More Public-Private…And Do We Need A Baker-Hamilton In Philly?

Interesting and important new RAND analysis* on the various school management options in Philly. Local media heat here, and hotter heat here. Punchline: Outside (for profit and non-profit) managers got more resources but did no better (and in two cases a bit worse) than other public schools in Philly and lagged a bit behind some schools the district especially targeted for improvement. I remain agonistic on the for-profit issue, results and public accountability matter more, but these disappointing results will ignite a firestorm.

But that overall punchline obscures a couple of issues worth considering. First, some are arguing that the mere presence of the private managers drove the overall improvements through a competitive effect, but I don’t buy that. However, although they did get more resources, the private managers were given the most difficult schools. The study controls for that but there is a big capacity/scale issue embedded as well. Namely could the district have done as much, meaning tried to help as many schools intensively as have been touched by various reforms during this process, without bringing in some external help? That’s an open question and gets to various views about various reform strategies.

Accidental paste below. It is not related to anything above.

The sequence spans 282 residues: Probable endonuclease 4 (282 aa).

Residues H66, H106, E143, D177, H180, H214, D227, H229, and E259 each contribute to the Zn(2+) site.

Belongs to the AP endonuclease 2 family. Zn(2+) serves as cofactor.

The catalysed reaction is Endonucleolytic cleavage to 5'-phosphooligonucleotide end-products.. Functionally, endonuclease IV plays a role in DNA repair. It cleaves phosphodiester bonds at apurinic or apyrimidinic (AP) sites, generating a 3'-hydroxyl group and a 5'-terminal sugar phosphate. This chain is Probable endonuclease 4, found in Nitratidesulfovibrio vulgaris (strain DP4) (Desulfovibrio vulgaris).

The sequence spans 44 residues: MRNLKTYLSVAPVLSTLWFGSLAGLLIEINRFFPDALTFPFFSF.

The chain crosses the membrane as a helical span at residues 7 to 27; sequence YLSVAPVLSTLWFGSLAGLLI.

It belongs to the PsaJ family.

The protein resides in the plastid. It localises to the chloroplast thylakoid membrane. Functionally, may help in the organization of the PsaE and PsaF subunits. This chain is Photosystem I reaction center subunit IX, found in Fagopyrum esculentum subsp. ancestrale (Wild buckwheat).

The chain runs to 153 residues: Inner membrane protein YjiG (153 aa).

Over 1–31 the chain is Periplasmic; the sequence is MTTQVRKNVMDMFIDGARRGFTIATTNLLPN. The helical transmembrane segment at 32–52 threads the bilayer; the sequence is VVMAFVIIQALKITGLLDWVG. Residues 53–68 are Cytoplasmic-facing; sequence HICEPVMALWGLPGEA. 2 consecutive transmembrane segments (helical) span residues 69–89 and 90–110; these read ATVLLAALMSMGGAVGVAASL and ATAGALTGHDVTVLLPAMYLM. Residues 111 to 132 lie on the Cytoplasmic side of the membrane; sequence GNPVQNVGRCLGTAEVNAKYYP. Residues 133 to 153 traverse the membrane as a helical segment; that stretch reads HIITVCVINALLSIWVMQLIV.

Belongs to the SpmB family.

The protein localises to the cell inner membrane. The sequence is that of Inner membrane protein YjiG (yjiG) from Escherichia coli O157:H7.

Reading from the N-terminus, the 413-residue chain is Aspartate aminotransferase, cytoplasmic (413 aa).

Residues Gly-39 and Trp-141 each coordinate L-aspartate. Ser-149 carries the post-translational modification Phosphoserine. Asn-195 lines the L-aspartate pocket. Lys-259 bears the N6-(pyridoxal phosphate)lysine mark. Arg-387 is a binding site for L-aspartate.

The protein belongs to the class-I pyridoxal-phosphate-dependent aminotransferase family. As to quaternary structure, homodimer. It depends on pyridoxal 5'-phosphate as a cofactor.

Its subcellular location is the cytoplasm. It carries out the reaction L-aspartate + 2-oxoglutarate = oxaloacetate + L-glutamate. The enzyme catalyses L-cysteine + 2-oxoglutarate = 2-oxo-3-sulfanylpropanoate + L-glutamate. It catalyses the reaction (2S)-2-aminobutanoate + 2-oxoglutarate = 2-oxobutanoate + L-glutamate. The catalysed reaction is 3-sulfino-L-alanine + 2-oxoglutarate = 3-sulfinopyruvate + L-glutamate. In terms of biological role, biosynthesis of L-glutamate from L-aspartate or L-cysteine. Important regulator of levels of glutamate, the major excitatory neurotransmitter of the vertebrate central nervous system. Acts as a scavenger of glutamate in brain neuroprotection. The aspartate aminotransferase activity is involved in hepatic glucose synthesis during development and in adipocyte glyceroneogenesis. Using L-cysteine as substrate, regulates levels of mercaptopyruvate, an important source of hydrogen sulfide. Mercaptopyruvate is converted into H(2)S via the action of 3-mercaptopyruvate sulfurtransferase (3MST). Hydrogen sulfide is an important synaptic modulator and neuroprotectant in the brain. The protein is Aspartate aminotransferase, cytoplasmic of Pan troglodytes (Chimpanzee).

Now that’s really neither here nor there in the political debate about this because the for-profits are going to get hung on their own gallows. They’ve been implicitly and explicitly making promises that are awfully hard to keep in the context of the difficult work of urban school reform and this report will crystallize that. Instead, the more powerful case they can make is about capacity, scale, and partnership because that’s a more realistic role here. That’s because the real punchline is that there are no silver bullets. But it may be too late for them in Philly. To borrow the current parlance, the options here are probably a costly and intensive surge or a pull-out because one way or another something will have to change here.

*One of the authors, Brian Gill, is on the ES Research Advisory Board.

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